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Browsing by master's degree program "Magisterprogrammet i genetik och molekylära biovetenskaper"

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  • Borgman, Vesa Petteri (2023)
    Intestinal stem cells maintain the regenerative potential of intestinal epithelium, which needs to be renewed constantly. Dysregulation of intestinal stem cell proliferation is associated with aging and intestinal diseases. The midgut of Drosophila melanogaster is a valuable model for studying intestinal stem cell driven tissue regeneration. It is similar in function to the mammalian small intestine but has a simpler cellular structure. Drosophila midgut is divided into five major regions with specialized physiological functions, characteristic morphological features and distinctive gene expression profiles. The midgut consists of a monolayer of absorptive enterocytes, small secreting enteroendocrine cells, intestinal stem cells and enteroblasts. Intestinal stem cells differentiate into enterocytes through a transient enteroblast phase. 5-hydroxytryptamine has been shown to activate proliferation of intestinal epithelium in mammals, but its mechanism of action is still unknown. Also, sex-specific differences in 5-hydroxytryptamine signalling have been recorded in mammals. 5-hydroxytryptamine signalling pathway has several downstream targets that have diverse downstream effect. Thus, 5-hydroxytryptamine signalling creates a complex and versatile regulatory network. The aim of my thesis is to study the effects of 5-hydroxytryptamine signalling on intestinal stem cell proliferation and cellular turnover in Drosophila midgut in both sexes. The effects of excessive amounts of 5-hydroxytryptamine are first studied by feeding Drosophila with 5-hydroxytryptophan, a product of the rate-limiting step in the 5-hydroxytryptamine synthesis pathway. The effects of 5-hydroxytryptamine signalling are further studied by knocking down and overexpressing a component of the 5-hydroxytryptamine signalling pathway in intestinal stem cells and enteroblasts. Dissected midguts are immunofluorescently stained, imaged and analysed both visually and with bioinformatics tools. The results indicate that 5-hydroxytryptamine signalling has both regional and sex-specific functions that affect intestinal stem cell proliferation and cellular turnover in Drosophila midgut. The most dramatic effects are seen in cellular turnover, which indicates that 5-hydroxytryptamine signalling plays a role in enteroblast differentiation. Furthermore, the results suggest that bidirectional signalling between enteroblasts and dying enterocytes facilitates cellular turnover in the midgut. As 5-hydroxytryptamine signalling is indicated in inflammatory bowel diseases such as Crohn’s disease, my results might help in the development of treatments for such conditions.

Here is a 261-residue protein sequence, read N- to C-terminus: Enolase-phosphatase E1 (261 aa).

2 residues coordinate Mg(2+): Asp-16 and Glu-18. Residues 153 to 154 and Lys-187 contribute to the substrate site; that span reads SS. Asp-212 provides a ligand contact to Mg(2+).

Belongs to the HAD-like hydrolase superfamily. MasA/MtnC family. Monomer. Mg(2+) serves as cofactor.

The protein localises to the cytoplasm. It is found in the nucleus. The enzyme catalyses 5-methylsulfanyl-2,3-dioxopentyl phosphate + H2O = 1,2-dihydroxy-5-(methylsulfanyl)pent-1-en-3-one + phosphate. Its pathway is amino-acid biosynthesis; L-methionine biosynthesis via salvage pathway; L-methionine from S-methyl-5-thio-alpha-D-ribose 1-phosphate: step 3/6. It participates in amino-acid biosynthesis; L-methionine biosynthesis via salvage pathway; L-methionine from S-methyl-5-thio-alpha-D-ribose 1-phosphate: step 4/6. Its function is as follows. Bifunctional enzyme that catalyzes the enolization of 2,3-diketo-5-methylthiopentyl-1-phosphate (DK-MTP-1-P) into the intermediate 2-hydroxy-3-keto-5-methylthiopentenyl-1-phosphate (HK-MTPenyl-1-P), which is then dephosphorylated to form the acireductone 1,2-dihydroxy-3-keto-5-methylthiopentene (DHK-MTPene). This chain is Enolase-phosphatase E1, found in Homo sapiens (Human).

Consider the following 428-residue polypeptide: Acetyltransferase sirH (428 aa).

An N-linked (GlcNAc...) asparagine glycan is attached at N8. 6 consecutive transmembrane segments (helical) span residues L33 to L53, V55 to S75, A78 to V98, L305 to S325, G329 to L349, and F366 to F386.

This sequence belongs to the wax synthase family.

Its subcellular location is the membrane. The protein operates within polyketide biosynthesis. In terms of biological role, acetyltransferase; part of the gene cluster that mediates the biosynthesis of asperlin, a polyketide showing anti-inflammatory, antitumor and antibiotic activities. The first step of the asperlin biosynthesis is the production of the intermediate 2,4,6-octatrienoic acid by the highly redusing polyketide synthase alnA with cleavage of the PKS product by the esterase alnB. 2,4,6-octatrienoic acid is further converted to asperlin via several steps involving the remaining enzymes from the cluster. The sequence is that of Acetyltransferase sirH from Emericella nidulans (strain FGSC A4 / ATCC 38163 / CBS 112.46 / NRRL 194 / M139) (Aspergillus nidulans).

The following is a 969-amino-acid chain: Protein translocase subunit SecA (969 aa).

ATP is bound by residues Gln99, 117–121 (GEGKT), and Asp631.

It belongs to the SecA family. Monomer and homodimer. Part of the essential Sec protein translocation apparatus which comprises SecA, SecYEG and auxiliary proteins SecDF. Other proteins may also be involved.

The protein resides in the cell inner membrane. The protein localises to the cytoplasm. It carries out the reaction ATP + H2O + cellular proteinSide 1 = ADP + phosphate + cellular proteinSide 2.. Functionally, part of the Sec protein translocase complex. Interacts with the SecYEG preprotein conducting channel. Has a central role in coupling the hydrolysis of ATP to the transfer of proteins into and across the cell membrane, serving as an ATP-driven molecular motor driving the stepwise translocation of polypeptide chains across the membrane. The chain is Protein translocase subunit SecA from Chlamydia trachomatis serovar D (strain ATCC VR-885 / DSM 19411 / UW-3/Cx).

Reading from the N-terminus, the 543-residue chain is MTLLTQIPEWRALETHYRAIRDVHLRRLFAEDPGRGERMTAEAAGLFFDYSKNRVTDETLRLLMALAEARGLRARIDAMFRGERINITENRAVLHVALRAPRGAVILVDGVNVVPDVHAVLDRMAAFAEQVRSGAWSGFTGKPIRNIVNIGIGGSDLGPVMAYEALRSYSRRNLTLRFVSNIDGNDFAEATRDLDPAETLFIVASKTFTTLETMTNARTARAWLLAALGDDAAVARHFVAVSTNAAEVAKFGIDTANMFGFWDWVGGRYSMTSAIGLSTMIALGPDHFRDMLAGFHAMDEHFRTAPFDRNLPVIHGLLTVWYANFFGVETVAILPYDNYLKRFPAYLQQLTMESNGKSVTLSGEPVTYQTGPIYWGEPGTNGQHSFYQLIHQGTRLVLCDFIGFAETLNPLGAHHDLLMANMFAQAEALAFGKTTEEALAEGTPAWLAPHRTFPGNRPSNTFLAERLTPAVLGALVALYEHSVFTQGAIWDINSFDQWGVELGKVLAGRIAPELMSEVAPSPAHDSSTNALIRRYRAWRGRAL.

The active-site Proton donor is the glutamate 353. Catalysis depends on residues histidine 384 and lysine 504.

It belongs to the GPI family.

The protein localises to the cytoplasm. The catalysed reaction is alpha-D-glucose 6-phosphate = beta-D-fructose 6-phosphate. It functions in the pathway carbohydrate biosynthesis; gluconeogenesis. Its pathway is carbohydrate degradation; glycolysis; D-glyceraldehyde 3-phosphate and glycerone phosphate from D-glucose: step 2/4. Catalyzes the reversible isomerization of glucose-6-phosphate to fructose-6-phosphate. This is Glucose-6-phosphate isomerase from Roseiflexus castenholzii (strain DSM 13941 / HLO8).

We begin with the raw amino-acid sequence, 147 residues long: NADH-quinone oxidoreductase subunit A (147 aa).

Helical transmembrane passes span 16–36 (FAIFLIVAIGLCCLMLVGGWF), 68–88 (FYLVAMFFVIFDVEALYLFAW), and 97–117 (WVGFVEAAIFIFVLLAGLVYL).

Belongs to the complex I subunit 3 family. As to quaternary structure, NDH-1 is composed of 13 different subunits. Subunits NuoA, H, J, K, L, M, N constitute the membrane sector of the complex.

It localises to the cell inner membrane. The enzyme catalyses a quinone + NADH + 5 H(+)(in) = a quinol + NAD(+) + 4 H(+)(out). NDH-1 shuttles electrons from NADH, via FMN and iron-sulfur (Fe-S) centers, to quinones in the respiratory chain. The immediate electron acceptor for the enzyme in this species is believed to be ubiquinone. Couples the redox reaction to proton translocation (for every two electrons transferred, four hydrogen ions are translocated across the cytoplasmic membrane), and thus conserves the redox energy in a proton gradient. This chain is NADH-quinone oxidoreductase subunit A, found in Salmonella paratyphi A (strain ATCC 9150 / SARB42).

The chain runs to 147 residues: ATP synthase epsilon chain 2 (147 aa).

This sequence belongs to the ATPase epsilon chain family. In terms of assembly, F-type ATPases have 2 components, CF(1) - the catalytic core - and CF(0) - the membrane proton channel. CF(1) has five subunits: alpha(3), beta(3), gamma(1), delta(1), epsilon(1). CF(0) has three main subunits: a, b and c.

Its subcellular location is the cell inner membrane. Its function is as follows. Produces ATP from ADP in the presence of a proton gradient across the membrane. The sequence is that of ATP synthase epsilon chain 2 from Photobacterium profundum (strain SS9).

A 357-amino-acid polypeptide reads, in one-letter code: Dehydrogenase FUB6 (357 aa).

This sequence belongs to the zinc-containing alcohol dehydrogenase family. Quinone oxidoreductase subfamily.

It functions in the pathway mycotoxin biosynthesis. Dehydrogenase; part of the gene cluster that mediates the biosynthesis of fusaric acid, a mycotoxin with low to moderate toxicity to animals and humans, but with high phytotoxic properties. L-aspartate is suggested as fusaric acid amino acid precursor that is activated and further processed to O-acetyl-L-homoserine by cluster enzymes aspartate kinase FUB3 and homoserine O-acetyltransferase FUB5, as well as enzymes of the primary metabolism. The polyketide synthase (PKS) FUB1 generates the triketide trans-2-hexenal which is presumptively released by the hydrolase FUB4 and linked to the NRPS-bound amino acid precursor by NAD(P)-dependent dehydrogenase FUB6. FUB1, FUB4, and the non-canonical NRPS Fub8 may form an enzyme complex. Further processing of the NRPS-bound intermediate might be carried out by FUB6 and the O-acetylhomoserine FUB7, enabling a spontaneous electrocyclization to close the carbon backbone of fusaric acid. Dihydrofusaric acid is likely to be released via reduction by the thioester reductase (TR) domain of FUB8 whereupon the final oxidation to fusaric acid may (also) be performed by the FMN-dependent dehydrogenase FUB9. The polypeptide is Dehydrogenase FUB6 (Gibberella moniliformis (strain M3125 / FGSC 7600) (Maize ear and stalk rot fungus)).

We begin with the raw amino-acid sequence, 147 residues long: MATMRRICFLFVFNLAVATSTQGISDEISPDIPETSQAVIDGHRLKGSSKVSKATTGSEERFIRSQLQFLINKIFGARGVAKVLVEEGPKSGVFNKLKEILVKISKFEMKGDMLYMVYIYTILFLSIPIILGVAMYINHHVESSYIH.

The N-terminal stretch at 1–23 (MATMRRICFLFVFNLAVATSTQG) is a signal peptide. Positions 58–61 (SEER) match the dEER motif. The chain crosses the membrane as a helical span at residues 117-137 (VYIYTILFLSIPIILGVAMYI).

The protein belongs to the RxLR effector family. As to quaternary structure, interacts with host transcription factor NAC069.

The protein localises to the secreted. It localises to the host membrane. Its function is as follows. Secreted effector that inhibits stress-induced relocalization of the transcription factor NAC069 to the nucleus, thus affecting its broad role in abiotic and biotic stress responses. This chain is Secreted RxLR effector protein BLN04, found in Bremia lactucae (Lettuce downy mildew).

• Aho, Niina (2022)
    Breast cancer is the most prevalent cancer in women worldwide and in 2020 it was the fifth deadliest. In Finland 2019 more than 5000 breast cancer cases were diagnosed, 94% in women and 6% in men. Until now, the high-risk breast cancer susceptibility genes have been identified including BRCA1, BRCA2 and TP53 as well as many of the moderate risk genes. Still, together all the identified genes explain only approximately half of the familial breast cancer cases. Furthermore, all the known breast cancer susceptibility genes are linked to the DNA repair mechanism. Serpina3 stands out as a non-DNA repair gene but as a gene that encodes a protease inhibitor which belongs to the serpin superfamily. Serpina3 has been associated with various diseases before and especially changes in its expression levels are linked to the tumor prognosis in many cancers including breast cancer. However, a previous study proposed that Serpina3 c.918-1G>C is a susceptibility variant for breast cancer in the Northern Finland population. This thesis a case-control study to investigate whether Serpina3 c.918-1G>C variant is associated with breast cancer in the Southern Finland population. In addition, the tumor histology and cellular markers of Serpina3 c.918-1G>C carriers were examined. This study utilized DNA collected from breast cancer patients as well as DNA from blood donors and healthy biobank controls. Breast cancer patients included both familial and unselected cases. The prevalence of Serpina3 c.918- 1G<C variant was studied by genotyping the cases and controls. Genotyping was done by TaqMan real-time PCR and carriers were further confirmed by Sanger sequencing. Moreover, statistical tests were used in the data analyses. The studied Serpina3 c.918-1G>C variant was not found to be significantly (p>0.05) enriched in the breast cancer cases. The variant was found in 0.23 % of familial and 0.36 % of unselected cases, altogether in 0.28 % of all studied breast cancer cases, the frequency in controls was 0.27 %. The tumor histology was found to be ductal in 73 % of the Serpina3 c.918- 1G>C variant carriers and only 9 % had lobular tumor. In other words, the tumor histology followed the usual distribution. All the carriers had a HER2 negative tumor and all except one case were both ER and PR positive. About half of the carriers expressed the cellular proliferation marker Ki67. As a conclusion, the results from this study do not suggest Serpina3 c.918-1G>C as a breast cancer risk variant at least in the Southern Finland population.
  • Linna, Susanna (2022)